Signing Cespedes would be a huge gain for the Marlins, who currently lack a true center fielder on their roster. The Chris Coghlan experiment was a disaster last season, causing the Marlins to turn to Emilio Bonifacio. While Bonifacio experienced a breakout season, much of his success was a result for a .372 BABIP, which was the second highest BABIP among qualified hitters last season. His defense has been acceptable in the outfield over his career, but he posted a -2.6 UZR in center this past season.

We don’t know what kind of defense Cespedes will play in center, but we have already taken our best guess at what his bat will produce. Jack Moore noted that Cespedes was probably less of a risk than other Cuban-born players, and Clay Davenport projected Cespedes’ stats based on his performance in the Cuban league. Based on Davenport’s research, Cespedes should hit .260/.325/.457 in the majors. Those numbers would put him in line with the average center fielder, who hit .261/.325/.406 this past season. What sets Cespedes apart from the typical center fielder is his power potential. Few center fielders are capable of hitting 20+ home runs each season. Even if Cespedes is a slightly below-average defender, his bat should make him the best option to play center on the Marlins.

While Cespedes is likely the Marlins’ best option in center, it’s unclear how soon he’ll be able to make an impact in the majors. At 26, he’s much older than the typical prospect, but he’ll likely need time to adjust in the minors before he’s ready to take on major league pitchers. Cespedes will already have to adjust to numerous lifestyle changes once he begins his professional career in the US, which, I would imagine, can be very stressful. If the Marlins promote Cespedes before he’s ready and he struggles, that’s one more thing Cespedes will have to worry about.

Still, Cespedes’ potential makes him an intriguing candidate for most major league teams. The Marlins, in particular, are in need of a center fielder, and Cespedes looks like an ideal fit for them. Even if he’s not with the team initially, he’ll definitely make an impact at some point this season. The race for the NL crown should be tight this season, and signing Cespedes strengthens the Marlins’ chances to contend for the division.


Rich Harden to Miss 2012

According to CSN’s Ray Ratto, who attributes this piece of news to Peter Gammons, Rich Harden will miss the upcoming season due to a torn capsule in his shoulder.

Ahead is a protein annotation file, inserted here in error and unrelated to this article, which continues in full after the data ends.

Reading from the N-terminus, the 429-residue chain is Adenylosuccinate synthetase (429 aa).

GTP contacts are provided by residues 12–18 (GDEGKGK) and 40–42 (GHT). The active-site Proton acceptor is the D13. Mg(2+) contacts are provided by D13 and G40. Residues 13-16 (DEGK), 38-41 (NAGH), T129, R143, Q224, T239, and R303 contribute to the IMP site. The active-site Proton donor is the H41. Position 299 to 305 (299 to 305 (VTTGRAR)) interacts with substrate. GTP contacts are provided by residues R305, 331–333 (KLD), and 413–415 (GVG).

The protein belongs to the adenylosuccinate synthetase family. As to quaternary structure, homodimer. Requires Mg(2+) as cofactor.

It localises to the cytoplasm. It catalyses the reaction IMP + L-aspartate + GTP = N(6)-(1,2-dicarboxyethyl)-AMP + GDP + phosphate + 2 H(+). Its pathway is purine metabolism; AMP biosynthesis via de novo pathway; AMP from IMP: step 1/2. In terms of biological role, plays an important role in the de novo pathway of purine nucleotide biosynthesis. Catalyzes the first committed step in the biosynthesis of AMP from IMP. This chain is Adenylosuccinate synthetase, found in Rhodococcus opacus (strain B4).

While a visit to Dr. James Andrews is never a good thing, it almost seemed inevitable for Harden. After a tremendous 2004 season, in which he compiled a 4.5 WAR in 189.2 innings, Harden’s career has been riddled with injuries. Harden has been on the DL at least five times since 2005 — really six if you count his lat injury last season — with arm-related injuries, but he’s also had trouble with his back, hip and obliques over his career. Though his injuries haven’t affected his ability to strike out hitters, Harden’s effectiveness and stamina have suffered.

Though he still missed considerable time this past season, Harden managed to reestablish some of his value with his return to Oakland. He maintained a high strikeout rate and got his walks back to an acceptable level. Harden actually remained healthy enough to be involved in a potential trade to the Boston Red Sox at the deadline. The Red Sox declined after looking at Harden’s medical reports. While his 5.12 ERA was worse than his 4.69 FIP and 3.68 xFIP suggested, the A’s made him a free agent this winter.

Interest in Harden this winter has been mild. While there was some talk that Harden could be used as a reliever, nothing materialized. A move to the bullpen may have allowed Harden to limit his innings, but he’s probably not the type of guy who should be pitching consecutive days. Pitching fewer innings could have maximized Harden’s value, but he would still have to be handled with extreme care. Harden probably would have pitched so infrequently that teams didn’t think it was the worth the trouble to take a chance on him.

Gammons responded to the story this morning, claiming Harden has always been hurt, and will finally come back healthy in 2013. While that might explain Harden’s past arm issues, one has to wonder how the injury went undetected for several seasons as Gammons’ tweet seems to suggest.

Now that he’s expected to miss the 2012 season, Harden’s career could be over. And he’s only 30. After having a major shoulder surgery, teams are going to be concerned with how he’ll hold up next season. Injury prone veterans coming off torn capsule surgery aren’t the most desirable free-agent targets. Unless Harden comes back stronger than ever, this could be the end of the line.


Manny Being Relevant?

The Baltimore Orioles have had preliminary talks with Manny Ramirez. While Eric Seidman recently detailed some veterans who may be forced to retire due to lack of interest, Ramirez seems to be an outlier. He’ll be 40 in May — and he still has to serve a 50-game suspension — but teams are still interested.

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Prior, Webb on the Comeback Trail